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Self-Perceptions or Societal Perceptions? Women, Candidacy, and Perceptions of Qualification

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Abstract:

The gender disparity in political office is most often explained by the social eligibility pool hypothesis, which purports that the number of women in the political realm will increase as women infiltrate the ‘pipeline professions.’ However, recent scholarship asserts that women and men in seemingly equitable professional and social positions do not perceive themselves as equally qualified to run for political office. Specifically, women view themselves as less qualified than their male counterparts. The purpose of this study is to investigate whether others view male and female potential candidates within this differential framework as well. Moreover, this study will investigate how gender and perceptions of qualification interact with a potential candidate’s occupation and family context. Lastly, I will explore how gender stereotypes may impact the level of office for which a candidate is considered eligible. I use an experiment with over 500 subjects in order to isolate the impact that the gender of a potential candidate has on perceptions of qualifications.
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Name: Southern Political Science Association
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http://www.spsa.net


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URL: http://citation.allacademic.com/meta/p212739_index.html
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MLA Citation:

Wittmer, Dana. "Self-Perceptions or Societal Perceptions? Women, Candidacy, and Perceptions of Qualification" Paper presented at the annual meeting of the Southern Political Science Association, Hotel Intercontinental, New Orleans, LA, Jan 09, 2008 <Not Available>. 2013-12-15 <http://citation.allacademic.com/meta/p212739_index.html>

APA Citation:

Wittmer, D. , 2008-01-09 "Self-Perceptions or Societal Perceptions? Women, Candidacy, and Perceptions of Qualification" Paper presented at the annual meeting of the Southern Political Science Association, Hotel Intercontinental, New Orleans, LA <Not Available>. 2013-12-15 from http://citation.allacademic.com/meta/p212739_index.html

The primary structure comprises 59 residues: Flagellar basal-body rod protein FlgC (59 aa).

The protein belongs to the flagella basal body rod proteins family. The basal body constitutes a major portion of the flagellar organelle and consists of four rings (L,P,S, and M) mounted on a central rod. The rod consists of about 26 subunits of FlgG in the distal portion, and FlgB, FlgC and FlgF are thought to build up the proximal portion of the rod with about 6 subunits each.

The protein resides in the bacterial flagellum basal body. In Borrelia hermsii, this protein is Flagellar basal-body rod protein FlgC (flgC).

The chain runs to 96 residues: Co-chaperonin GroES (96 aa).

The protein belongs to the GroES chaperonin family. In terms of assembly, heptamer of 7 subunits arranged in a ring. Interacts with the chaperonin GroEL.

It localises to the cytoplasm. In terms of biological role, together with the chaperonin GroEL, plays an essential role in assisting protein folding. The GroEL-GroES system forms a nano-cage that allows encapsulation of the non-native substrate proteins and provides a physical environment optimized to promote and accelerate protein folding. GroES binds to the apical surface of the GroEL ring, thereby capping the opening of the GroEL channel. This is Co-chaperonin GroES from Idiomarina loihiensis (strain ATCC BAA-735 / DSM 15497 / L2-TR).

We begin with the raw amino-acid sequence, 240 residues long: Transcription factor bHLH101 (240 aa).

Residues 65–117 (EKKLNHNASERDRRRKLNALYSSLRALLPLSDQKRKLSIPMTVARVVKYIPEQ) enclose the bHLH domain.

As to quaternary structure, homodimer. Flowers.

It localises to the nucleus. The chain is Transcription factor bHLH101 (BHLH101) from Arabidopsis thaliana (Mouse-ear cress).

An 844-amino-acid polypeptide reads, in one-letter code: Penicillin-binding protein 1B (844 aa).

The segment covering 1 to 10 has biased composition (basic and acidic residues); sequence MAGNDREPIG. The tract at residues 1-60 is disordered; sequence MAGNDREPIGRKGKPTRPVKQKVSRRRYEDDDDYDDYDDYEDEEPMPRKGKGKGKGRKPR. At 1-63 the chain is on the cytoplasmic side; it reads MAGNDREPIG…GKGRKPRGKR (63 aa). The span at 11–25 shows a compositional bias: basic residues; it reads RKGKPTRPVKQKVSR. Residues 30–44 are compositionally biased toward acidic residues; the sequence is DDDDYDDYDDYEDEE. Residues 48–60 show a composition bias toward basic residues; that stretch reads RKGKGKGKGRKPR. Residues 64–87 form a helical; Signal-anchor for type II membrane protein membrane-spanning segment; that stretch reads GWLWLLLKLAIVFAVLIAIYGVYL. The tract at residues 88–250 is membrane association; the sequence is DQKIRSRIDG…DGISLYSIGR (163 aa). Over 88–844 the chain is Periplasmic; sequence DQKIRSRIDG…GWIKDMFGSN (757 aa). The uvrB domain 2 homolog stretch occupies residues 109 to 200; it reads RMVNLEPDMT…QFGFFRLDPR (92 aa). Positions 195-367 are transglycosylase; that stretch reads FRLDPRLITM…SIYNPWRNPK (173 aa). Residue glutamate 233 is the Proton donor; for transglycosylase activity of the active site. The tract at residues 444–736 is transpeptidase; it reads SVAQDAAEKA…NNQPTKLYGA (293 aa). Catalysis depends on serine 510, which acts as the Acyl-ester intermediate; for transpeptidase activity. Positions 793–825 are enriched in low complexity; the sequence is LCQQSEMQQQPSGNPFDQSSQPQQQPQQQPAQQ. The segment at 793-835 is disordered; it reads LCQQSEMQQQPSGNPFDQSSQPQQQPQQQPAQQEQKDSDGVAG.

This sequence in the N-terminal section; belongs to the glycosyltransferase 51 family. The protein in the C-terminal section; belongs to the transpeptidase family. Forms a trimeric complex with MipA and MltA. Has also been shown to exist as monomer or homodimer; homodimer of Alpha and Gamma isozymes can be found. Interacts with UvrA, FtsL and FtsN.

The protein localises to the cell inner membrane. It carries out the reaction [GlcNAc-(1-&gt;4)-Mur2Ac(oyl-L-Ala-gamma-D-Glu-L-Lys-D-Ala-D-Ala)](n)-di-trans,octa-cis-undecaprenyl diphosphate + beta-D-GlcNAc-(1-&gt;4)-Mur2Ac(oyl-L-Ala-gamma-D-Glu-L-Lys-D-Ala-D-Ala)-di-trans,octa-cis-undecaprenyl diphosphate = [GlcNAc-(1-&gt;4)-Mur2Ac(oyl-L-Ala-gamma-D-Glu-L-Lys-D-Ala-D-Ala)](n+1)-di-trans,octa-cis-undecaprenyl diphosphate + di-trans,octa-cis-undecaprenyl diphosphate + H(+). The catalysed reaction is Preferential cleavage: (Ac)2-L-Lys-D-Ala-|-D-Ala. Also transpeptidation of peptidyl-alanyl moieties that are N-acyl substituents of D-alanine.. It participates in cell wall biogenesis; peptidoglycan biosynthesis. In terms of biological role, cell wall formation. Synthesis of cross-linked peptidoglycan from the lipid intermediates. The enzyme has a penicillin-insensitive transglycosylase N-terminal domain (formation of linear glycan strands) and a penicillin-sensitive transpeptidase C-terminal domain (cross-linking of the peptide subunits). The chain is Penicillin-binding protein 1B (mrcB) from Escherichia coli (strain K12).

Publication Type: Conference Paper/Unpublished Manuscript
Abstract: The gender disparity in political office is most often explained by the social eligibility pool hypothesis, which purports that the number of women in the political realm will increase as women infiltrate the ‘pipeline professions.’ However, recent scholarship asserts that women and men in seemingly equitable professional and social positions do not perceive themselves as equally qualified to run for political office. Specifically, women view themselves as less qualified than their male counterparts. The purpose of this study is to investigate whether others view male and female potential candidates within this differential framework as well. Moreover, this study will investigate how gender and perceptions of qualification interact with a potential candidate’s occupation and family context. Lastly, I will explore how gender stereotypes may impact the level of office for which a candidate is considered eligible. I use an experiment with over 500 subjects in order to isolate the impact that the gender of a potential candidate has on perceptions of qualifications.

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Associated Document Available Southern Political Science Association
Associated Document Available Political Research Online
Abstract Only All Academic Inc.


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